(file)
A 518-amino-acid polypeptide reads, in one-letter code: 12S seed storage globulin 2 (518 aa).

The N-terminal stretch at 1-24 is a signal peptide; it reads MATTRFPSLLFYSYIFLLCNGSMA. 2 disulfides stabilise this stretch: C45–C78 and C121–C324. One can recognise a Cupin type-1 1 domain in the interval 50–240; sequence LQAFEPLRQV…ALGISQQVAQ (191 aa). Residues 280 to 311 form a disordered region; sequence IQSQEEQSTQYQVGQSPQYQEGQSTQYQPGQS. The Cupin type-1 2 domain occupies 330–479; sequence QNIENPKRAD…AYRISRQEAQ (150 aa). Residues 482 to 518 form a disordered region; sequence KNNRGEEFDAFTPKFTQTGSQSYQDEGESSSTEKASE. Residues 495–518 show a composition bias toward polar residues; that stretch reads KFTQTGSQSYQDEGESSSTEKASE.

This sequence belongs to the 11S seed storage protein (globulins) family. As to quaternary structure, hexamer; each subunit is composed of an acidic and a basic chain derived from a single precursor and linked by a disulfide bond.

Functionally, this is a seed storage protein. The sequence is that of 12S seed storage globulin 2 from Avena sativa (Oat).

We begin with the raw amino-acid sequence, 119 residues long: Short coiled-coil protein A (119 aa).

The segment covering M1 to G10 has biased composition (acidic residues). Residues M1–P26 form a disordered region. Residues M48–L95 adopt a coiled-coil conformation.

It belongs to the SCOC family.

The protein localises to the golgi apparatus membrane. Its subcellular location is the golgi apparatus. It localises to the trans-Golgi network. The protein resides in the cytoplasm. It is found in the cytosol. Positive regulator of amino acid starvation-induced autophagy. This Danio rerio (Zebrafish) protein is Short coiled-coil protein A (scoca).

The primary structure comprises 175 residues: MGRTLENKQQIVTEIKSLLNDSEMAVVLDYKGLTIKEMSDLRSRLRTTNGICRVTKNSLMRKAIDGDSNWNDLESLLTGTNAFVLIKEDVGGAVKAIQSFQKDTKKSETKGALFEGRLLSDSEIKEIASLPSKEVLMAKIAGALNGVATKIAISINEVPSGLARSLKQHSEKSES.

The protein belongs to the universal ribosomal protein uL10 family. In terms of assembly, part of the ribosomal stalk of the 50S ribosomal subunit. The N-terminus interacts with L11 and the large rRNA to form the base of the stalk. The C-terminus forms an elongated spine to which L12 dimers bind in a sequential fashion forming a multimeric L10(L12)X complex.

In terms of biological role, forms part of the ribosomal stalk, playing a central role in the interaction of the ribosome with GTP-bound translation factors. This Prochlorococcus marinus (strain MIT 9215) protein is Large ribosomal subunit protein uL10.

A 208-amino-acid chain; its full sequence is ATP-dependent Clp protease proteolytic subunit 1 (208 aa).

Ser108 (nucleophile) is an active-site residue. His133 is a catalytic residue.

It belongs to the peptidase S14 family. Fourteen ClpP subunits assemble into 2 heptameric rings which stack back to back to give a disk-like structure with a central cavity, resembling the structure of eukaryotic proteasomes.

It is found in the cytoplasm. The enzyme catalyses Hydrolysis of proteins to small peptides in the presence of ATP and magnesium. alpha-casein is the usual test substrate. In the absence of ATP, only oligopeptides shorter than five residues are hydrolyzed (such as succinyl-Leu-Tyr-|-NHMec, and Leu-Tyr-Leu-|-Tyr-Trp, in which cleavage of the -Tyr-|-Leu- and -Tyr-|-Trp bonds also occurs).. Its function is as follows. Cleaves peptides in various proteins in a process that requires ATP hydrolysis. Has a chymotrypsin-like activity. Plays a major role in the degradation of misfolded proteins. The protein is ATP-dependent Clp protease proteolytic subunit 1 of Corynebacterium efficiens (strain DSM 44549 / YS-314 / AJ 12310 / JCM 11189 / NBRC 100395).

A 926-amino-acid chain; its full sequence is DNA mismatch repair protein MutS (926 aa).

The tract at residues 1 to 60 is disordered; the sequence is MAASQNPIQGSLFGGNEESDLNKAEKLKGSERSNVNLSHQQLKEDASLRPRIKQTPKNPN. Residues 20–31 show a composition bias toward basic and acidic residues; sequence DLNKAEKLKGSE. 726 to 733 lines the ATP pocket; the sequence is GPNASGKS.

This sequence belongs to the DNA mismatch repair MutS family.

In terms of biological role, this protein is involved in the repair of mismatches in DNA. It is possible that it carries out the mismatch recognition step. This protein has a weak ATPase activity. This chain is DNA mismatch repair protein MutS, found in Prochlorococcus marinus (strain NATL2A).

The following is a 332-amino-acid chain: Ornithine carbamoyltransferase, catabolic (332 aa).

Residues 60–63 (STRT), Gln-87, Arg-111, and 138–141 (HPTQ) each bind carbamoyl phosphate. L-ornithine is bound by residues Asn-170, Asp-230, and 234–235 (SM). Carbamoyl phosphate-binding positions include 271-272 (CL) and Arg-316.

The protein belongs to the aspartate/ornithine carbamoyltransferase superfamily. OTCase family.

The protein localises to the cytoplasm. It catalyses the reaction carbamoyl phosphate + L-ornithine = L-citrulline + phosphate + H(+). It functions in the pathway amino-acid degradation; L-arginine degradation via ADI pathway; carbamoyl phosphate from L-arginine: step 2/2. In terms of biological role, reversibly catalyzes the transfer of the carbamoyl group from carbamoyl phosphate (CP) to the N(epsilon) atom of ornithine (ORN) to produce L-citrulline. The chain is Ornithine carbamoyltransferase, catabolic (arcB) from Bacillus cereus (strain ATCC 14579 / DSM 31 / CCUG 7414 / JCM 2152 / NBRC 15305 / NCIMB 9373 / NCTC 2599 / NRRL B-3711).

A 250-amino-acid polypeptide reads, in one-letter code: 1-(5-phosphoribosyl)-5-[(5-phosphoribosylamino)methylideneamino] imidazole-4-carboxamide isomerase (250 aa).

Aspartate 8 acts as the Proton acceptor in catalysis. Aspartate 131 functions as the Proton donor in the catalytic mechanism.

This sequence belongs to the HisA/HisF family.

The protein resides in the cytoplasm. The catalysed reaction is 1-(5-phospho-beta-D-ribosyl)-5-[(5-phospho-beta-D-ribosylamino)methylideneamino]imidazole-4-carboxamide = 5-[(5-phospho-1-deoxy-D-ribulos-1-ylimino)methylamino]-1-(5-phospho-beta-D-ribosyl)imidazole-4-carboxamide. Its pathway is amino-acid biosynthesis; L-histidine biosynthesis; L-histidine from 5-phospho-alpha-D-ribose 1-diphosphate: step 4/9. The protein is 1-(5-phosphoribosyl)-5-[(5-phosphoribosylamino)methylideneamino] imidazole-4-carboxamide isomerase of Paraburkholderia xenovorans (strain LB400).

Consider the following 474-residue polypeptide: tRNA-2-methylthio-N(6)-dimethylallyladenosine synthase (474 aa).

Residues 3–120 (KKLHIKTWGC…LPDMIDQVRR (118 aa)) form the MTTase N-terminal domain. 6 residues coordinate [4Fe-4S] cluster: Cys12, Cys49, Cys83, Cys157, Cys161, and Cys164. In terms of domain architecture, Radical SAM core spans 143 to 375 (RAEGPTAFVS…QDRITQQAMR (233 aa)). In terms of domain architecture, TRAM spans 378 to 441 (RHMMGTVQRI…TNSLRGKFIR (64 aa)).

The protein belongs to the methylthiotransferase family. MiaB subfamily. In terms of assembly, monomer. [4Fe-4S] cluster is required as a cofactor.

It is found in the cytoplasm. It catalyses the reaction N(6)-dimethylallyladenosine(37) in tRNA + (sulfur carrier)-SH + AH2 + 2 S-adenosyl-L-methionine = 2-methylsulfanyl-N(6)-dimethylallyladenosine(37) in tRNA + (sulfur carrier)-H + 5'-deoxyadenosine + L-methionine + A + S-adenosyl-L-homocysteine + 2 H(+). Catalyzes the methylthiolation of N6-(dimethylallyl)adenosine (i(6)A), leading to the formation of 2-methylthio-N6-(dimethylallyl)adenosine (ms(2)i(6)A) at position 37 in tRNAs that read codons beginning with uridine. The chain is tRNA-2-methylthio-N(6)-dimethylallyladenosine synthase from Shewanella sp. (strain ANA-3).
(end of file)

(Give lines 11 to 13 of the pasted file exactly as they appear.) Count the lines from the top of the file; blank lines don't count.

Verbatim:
In terms of biological role, forms part of the ribosomal stalk, playing a central role in the interaction of the ribosome with GTP-bound translation factors. This Prochlorococcus marinus (strain MIT 9215) protein is Large ribosomal subunit protein uL10.

A 208-amino-acid chain; its full sequence is ATP-dependent Clp protease proteolytic subunit 1 (208 aa).

Ser108 (nucleophile) is an active-site residue. His133 is a catalytic residue.